Fresh from its second manned space mission, China's space program wants to be able to put a man on the moon and build a space station in 15 years, an official said Sunday.
"I think in about 10 to 15 years, we will have the ability to build our own space station and to carry out a manned moon landing," said Hu Shixiang, deputy commander of China's manned space flight program.
But the goal is subject to getting enough funds from the government, Hu said, explaining that the space program must fit in the larger scheme of the country's overall development.
Hu was in Hong Kong with the two astronauts who conducted China's second successful manned space mission in October. He spoke during a televised question-and-answer session with executives from various television stations and newspapers.
Nie Haisheng and Fei Junlong circled Earth for five days aboard the Shenzhou 6 capsule, traveling 2 million miles in 115 hours, 32 minutes. China's first manned mission was in 2003, when astronaut Yang Liwei orbited for 21 1/2 hours.
China wants to master the technology for a space walk and docking in space by 2012, Hu said. He said China was developing its space program at its own pace, not in competition with the United States. "It's not the competition of the Cold War era," he said.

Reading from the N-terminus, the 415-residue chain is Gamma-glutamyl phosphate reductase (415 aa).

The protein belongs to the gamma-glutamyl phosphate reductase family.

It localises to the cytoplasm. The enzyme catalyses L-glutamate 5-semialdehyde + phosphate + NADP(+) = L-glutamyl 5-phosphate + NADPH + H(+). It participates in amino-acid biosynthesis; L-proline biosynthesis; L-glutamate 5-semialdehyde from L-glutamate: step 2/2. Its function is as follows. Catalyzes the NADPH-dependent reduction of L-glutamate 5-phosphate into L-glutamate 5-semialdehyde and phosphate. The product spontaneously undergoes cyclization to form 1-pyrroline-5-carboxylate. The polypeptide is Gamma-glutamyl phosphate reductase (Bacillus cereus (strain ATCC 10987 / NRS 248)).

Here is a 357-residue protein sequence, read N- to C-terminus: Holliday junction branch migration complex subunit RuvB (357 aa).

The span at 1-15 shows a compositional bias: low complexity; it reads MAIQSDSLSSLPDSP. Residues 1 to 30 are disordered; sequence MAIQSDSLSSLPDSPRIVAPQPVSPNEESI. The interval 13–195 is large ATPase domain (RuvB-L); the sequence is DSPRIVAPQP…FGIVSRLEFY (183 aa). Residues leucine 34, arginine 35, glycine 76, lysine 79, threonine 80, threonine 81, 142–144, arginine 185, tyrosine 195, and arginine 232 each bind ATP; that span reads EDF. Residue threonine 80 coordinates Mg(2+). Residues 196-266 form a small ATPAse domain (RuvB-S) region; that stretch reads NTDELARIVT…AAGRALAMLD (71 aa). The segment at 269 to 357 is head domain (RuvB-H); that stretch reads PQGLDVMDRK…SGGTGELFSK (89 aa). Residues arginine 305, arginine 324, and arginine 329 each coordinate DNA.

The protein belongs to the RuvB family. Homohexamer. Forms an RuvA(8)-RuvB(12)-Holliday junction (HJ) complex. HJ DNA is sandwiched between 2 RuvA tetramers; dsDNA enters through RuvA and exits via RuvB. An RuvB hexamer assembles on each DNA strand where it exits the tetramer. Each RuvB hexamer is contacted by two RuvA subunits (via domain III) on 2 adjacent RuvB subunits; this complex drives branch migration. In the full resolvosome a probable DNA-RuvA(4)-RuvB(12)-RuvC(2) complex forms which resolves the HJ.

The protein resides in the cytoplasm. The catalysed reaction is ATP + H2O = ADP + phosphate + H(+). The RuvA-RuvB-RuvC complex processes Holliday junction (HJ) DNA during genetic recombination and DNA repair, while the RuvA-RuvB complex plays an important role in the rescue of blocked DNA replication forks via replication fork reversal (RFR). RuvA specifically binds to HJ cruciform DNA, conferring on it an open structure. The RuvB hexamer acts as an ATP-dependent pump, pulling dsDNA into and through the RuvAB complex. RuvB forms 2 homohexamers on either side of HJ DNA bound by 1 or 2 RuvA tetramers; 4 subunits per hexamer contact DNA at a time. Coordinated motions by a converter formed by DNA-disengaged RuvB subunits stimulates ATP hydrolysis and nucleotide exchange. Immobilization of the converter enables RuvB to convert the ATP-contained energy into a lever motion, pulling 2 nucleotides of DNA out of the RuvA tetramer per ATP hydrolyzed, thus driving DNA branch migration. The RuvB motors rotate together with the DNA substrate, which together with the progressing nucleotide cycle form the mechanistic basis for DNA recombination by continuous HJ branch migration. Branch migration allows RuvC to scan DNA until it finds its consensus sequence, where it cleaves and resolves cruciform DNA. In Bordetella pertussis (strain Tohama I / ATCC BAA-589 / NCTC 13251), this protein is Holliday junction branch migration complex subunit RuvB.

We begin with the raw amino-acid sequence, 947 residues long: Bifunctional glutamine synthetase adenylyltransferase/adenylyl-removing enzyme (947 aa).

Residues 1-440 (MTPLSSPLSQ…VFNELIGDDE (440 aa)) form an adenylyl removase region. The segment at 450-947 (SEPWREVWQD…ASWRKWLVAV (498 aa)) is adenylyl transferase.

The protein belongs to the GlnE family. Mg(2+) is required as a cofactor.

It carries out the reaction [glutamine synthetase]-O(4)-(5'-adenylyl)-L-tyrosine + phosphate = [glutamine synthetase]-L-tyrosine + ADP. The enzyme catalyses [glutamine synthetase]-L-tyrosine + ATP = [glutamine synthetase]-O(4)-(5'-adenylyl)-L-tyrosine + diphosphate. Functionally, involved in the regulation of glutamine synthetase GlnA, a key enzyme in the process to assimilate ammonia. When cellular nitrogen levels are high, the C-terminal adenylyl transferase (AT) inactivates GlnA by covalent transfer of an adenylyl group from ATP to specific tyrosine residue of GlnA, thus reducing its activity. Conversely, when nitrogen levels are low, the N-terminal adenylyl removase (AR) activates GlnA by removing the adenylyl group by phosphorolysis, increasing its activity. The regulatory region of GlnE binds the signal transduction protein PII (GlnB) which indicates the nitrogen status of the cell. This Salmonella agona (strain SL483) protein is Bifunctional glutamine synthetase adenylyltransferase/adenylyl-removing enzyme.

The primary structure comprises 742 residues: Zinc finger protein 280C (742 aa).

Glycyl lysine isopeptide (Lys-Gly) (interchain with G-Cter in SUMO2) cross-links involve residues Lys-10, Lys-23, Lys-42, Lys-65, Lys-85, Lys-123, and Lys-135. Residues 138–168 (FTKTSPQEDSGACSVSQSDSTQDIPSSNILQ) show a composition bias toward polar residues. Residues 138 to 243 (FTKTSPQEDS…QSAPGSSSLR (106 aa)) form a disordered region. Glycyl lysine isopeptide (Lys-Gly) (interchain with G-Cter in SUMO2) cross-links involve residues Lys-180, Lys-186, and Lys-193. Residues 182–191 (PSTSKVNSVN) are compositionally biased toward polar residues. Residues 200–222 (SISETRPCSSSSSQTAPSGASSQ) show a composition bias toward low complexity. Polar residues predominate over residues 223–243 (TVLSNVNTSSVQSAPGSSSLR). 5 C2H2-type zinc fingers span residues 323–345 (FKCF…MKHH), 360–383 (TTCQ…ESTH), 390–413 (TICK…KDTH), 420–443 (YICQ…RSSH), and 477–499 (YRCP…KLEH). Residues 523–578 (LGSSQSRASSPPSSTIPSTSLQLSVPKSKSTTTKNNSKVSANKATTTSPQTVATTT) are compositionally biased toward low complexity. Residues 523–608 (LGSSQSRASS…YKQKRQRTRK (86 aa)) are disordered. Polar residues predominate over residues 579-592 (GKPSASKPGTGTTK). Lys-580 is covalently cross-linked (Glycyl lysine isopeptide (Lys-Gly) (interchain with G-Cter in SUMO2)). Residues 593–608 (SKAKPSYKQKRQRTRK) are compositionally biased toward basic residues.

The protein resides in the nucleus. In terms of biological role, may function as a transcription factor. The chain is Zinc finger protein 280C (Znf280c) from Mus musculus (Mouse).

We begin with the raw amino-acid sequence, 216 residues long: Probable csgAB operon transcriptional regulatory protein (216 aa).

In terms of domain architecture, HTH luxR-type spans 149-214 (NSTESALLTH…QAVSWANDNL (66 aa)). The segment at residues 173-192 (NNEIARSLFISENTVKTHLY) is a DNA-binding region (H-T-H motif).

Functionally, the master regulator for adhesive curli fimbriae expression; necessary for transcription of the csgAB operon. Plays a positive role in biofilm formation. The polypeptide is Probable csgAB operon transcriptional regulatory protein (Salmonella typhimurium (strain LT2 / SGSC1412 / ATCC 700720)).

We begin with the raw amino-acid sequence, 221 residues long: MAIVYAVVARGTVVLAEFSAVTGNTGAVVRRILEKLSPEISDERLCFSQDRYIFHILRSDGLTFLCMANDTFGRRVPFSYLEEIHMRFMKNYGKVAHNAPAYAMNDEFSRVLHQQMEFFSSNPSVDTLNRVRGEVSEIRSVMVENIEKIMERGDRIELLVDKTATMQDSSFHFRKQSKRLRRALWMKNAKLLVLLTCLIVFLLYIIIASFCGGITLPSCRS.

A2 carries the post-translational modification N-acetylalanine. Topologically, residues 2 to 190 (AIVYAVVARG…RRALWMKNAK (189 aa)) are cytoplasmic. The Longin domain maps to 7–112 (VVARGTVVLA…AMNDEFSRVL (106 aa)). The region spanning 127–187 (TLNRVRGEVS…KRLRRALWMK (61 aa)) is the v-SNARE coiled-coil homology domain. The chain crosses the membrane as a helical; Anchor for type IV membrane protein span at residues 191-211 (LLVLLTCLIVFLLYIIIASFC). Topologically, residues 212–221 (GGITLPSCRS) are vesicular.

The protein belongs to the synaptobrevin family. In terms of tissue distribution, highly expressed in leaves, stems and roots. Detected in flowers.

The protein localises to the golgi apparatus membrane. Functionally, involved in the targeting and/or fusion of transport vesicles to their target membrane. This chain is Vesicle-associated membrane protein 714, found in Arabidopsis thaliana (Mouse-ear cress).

Hu stressed China's intention to use space exploration for peaceful ends, saying the government "is willing to work hard with people around the world for the peaceful use of space."
He said Chinese space officials want to study the possibility of making rockets with the capacity to carry spacecraft weighing 27.5 tons — three times the capacity of their existing rockets — but the government hasn't approved the funding.
Hu dismissed suggestions the space program is too costly for a country that, despite rapid economic growth, is still struggling to eradicate rural poverty.
He noted the recent space mission cost $111.4 million, compared to the $23.5 billion that China spent on combating pollution last year.